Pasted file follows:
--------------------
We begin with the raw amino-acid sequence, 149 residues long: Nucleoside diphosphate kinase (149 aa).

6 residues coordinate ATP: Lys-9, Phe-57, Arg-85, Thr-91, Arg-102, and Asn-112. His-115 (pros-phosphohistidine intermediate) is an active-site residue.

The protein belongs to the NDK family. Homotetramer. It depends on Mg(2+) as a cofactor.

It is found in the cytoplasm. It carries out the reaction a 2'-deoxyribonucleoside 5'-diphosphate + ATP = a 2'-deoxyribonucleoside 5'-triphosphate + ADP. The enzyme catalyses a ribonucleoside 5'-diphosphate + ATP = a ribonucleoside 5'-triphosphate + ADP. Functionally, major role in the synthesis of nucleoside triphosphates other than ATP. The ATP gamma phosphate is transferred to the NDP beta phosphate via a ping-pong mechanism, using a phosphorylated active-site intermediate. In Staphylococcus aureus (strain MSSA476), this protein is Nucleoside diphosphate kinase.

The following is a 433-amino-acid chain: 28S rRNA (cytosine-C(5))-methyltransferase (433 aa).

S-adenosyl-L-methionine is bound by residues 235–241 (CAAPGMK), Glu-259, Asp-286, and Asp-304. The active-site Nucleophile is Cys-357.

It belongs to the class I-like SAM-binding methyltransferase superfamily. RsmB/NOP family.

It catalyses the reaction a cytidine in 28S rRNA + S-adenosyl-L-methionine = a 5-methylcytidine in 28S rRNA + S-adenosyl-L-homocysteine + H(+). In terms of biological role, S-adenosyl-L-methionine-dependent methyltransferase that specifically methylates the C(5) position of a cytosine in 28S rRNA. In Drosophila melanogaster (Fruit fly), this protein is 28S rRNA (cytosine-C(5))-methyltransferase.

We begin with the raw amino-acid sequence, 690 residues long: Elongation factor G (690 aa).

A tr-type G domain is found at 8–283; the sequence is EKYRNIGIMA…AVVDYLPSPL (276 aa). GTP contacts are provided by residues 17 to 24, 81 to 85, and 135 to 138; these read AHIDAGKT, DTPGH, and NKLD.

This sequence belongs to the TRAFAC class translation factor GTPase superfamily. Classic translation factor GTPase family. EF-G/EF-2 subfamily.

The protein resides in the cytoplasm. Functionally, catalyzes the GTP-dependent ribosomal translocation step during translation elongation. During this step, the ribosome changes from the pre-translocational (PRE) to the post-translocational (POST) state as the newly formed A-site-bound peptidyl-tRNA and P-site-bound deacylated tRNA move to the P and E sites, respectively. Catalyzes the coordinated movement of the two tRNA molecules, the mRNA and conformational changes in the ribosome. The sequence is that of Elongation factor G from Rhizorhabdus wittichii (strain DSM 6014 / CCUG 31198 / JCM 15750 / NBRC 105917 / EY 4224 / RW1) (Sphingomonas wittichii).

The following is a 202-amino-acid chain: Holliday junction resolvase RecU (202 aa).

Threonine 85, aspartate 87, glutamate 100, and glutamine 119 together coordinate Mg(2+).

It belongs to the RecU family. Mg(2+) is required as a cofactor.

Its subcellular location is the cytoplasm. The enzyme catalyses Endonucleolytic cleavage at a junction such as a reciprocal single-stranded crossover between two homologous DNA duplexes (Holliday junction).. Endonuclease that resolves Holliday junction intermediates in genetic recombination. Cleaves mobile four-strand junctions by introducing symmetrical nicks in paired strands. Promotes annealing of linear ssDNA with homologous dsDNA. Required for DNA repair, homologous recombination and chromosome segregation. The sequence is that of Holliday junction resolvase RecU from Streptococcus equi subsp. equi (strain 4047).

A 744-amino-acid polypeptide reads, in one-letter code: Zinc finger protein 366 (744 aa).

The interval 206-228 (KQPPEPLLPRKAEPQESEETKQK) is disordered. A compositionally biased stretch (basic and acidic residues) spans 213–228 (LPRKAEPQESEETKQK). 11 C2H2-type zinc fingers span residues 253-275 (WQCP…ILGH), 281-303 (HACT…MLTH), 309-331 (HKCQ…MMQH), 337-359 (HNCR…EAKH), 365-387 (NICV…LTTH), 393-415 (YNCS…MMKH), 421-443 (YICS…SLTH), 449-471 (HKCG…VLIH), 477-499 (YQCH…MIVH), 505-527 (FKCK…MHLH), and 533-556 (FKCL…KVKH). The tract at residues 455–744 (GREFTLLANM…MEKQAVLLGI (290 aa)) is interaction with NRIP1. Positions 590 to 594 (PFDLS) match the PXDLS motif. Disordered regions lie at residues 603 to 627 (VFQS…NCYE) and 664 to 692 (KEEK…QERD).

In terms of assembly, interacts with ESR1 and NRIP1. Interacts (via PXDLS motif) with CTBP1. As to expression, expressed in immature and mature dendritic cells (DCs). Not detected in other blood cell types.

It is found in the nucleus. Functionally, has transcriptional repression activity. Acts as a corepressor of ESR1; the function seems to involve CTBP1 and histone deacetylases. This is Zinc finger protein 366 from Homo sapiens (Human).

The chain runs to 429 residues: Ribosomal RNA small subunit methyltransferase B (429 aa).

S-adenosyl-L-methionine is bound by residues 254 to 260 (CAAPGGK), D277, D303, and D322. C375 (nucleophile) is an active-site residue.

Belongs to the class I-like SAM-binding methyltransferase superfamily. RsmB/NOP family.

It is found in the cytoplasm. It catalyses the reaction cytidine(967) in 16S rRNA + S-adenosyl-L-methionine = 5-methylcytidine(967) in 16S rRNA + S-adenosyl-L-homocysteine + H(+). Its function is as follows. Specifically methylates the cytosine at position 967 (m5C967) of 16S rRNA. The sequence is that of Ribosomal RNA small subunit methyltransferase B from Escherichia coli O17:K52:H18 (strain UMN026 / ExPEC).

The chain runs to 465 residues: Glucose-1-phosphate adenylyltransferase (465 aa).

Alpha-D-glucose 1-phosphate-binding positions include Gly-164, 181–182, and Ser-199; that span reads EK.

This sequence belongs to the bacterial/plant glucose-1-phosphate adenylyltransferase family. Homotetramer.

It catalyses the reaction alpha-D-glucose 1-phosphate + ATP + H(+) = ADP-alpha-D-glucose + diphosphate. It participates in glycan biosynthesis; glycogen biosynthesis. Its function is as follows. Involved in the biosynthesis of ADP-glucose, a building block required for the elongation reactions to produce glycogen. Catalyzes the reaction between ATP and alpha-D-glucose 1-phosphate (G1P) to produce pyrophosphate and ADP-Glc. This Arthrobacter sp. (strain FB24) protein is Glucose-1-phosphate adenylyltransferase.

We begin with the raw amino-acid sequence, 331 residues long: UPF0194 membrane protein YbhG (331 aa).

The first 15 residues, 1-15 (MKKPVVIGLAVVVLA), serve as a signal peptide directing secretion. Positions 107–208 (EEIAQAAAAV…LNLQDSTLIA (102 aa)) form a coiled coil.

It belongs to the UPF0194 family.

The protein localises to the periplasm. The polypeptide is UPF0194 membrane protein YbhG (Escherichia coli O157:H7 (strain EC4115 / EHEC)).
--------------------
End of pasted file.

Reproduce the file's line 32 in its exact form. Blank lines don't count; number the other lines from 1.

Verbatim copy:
The protein localises to the periplasm. The polypeptide is UPF0194 membrane protein YbhG (Escherichia coli O157:H7 (strain EC4115 / EHEC)).